or create a character as revoltingly self-obsessed and grubby as the eponymous actor, stiff on his legend, a few years from his Hollywood highs, coked up and looking for cheap sex?  That the description (if not the loss of fame) could, in part, equally apply to Bowie himself a mere year or two later is the world's least surprising irony - a lack of surprise made concrete by the title of 1974's Alan Yentob helmed documentary on the man himself...

The second side kicks off with a song which is less unpleasant, but not by a lot.  In fact, the first few verses would work just as well if you took them as descriptions of the cracked actor himself.  Probably not, though, because that character would still be wanking now, still be buzzing on Quaaludes and red wine, still be looking old.  Whereas by the end of this the singer is crooning that perhaps Billy Murcia (recently decased New York Dolls band member, the Billy Doll of the second verse) is in a better place, smiling now.  It's been described as  'terrible' lyric, and it's certainly lacking in subtlety, but that doesn't seem out of place to me on this album and besides, even when the lyrics aren't perfect, this is an track where the music is always interesting.

I like 'The Prettiest Star' a lot, especially in single format, backed by the original (and best) version of all but forgotten classic 'Conversation Piece'.  But it's the cuckoo in the nest on this album.  Where 'Watch That Man' and 'Let's Spend the Night Together' out-Stones the Stones, and 'Cracked Actor', 'Time' and 'The Jean Genie' are by turns brutal and nasty, 'The Prettiest Star' is a slight, pretty, love song showing its roots as a song from three years previously, when 'Letter to Hermoine' and 'Memories of a Free Festival' were ideal examples of Bowie's work .  True, Bowie and Ronson coated the original in more Aladdin Sane style instrumentation, beefing up the guitar, adding horns, throwing in some backing vocals but for me this attempt to shoehorn the track into the album ends with it being less than it was, like a young girl trying to put on her mum's makeup, or a nice fresh piece of steak slathered in BBQ sauce (or some other strained simile of your choice).

Anyway, in both forms I like it better than 'Let's Spend the Night Together'.  Yes, it out-rocks and is in every way better than the Stones' version but since I could barely fill a double album of great Stones' tracks, even using their entire sprawling back catalogue, that's not exactly the biggest and proudest boast ever.

Rolling Stone's review at the time only mentioned 'The Jean Genie' in its final paragraph, dismissing the track as one of the three weak ones on the album.  But as the reviewer was also apparently under the impression that one of the tracks was called 'Pretty as a Star', I think we can ignore his opinion! Apparently arising from a jam on a bus trip by Ronson and Bowie' equipment manager, Will Palin where the lyric was 'Bus, Bus Bus, - we're going 'Busin'!', the track is now thought of as a Bowie staple, on a par with 'Rebel Rebel' and similar rockier Bowie numbers from the period (Bowie has claimed, incidentally, that the harmonica in the song was a deliberate attempt to ape the Rolling Stones).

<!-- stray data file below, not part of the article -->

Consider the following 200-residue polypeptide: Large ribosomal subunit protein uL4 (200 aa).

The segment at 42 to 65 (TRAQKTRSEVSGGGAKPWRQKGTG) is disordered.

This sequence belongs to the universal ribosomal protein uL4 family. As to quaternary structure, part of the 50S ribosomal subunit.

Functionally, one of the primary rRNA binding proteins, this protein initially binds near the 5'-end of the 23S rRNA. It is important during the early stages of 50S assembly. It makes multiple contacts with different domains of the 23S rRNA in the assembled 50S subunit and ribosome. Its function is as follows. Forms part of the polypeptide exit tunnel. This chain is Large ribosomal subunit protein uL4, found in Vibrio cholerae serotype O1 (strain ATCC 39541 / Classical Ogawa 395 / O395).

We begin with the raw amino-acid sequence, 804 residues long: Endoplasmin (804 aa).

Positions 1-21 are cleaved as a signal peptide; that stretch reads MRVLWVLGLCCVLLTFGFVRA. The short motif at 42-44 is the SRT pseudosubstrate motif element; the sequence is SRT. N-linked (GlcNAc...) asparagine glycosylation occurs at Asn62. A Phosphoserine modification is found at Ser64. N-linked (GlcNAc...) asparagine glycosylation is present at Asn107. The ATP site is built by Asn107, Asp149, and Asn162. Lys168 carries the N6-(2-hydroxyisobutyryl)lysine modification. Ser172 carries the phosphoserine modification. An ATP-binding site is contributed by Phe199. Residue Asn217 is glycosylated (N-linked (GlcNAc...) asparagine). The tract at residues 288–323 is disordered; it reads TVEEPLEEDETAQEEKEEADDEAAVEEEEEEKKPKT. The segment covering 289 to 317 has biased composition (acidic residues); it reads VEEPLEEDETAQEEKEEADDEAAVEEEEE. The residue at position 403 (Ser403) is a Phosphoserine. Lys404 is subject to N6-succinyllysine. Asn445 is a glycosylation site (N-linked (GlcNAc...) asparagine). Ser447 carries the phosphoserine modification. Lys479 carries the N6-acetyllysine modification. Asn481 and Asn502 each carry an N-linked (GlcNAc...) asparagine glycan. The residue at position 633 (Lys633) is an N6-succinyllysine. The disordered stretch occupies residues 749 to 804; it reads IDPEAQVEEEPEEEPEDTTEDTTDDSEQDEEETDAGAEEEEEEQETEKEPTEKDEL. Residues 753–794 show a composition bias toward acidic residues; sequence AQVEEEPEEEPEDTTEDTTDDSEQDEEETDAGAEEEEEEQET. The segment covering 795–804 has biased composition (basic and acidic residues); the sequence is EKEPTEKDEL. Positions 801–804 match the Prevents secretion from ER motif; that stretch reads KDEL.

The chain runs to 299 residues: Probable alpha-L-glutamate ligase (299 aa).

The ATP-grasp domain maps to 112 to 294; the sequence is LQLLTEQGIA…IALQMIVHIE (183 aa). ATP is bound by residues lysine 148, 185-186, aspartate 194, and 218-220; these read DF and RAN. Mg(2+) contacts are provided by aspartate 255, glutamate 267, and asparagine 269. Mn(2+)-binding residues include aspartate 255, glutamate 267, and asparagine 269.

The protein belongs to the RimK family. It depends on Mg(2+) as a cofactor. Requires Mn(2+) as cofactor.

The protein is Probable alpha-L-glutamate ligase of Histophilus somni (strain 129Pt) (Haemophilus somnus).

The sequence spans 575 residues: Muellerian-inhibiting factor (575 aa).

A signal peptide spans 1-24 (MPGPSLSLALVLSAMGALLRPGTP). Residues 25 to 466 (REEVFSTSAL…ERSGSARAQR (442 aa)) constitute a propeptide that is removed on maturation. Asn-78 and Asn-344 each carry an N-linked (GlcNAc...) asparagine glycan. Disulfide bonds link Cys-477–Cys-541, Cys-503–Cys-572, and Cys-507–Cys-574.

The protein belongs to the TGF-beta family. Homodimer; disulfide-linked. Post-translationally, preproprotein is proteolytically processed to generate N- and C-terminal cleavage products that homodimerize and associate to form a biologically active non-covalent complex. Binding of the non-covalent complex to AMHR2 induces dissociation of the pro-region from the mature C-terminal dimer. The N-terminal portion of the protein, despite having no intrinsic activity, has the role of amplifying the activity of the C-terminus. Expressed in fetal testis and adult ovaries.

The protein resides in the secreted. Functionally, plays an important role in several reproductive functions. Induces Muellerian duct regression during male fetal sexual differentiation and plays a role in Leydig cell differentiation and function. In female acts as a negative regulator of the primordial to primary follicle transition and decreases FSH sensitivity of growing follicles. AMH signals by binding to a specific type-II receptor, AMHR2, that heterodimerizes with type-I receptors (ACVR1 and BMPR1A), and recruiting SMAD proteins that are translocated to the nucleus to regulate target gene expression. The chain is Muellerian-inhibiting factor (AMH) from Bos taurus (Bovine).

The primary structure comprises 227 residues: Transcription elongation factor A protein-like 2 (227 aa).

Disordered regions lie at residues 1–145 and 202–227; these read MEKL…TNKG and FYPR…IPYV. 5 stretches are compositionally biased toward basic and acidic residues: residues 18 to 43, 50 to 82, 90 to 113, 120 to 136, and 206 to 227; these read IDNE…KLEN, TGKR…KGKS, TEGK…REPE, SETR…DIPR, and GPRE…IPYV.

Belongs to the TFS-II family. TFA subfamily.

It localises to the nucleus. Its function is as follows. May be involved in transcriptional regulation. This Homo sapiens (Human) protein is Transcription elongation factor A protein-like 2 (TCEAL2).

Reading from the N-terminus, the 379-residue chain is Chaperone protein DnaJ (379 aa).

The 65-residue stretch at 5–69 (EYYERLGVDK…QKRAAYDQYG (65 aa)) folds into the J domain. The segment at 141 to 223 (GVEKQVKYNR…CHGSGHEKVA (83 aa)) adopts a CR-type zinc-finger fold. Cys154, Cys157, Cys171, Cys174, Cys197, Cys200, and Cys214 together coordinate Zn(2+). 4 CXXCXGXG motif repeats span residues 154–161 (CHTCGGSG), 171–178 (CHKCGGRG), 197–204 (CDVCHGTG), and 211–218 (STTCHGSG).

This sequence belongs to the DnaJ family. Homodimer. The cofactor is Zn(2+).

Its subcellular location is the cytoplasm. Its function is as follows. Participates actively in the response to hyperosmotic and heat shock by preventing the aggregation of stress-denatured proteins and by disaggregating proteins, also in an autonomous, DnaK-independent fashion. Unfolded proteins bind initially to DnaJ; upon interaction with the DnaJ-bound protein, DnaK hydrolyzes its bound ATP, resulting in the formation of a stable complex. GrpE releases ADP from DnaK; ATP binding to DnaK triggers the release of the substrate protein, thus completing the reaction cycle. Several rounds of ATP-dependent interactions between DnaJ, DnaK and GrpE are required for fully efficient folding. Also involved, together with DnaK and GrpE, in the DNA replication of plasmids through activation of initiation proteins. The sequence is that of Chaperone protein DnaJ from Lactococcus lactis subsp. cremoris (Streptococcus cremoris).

(Want to hear a lovely, Dr Who related story from Kevin Cann's 'Any Day Now' regarding Bowie playing 'The Jean Genie' on British chart show, Top of the Pops?

Wednesday 3 January 1973

Dressed in their unusual stage outfits, The Spiders spend time between takes in the BBC bar. "An episode of Doctor Who was also being recorded, so there were actors in futuristic costume drinking there", said Trevor Bolder. "People were approaching us asking what parts we were playing.'

Sadly, Bolder was probably wrong and these were people recording somehting else - no Doctor Who was being filmed at the Beeb that day, so he's either mis-remembering or it was another show entirely. Ta to Jim Smith for the Dr Who info.)

And finally, 'Lady Grinning Soul', the lushest, most sensual song Bowie had written to that point - possibly the lushest and most sensual he's ever recorded (and in another Stones' reference allegedly about the same person as the Stones' 'Brown Sugar').  Hearing it for the first time as a thirteen year old, busily buying every Bowie album I could this was the track that I kept putting on, over and over again, flipping the needle up and back a bit every three minutes, doing my best to make sense of the lyrics - what's an Americard? (a credit card, I discovered years later).  And canasta? (a card game not played very often in Wester Hailes in the early 80s).  

And as for the mention of breasts...well I was thirteen...

The Great Missing Track

Has to be Bowie's version of 'All the Young Dudes'.  Written - allegedly - while sitting cross-legged on Ian Hunter's living room floor, this ode to glam and side-swipe at the rock 'n' rollers of the previous musical generation is, to be honest, better when done by Mott the Hoople but it's no slacker when Bowie has a go either.


  1. Yes. Always loved this album, and one of his very best I'd say.

  2. Very interesting analysis of a classic album.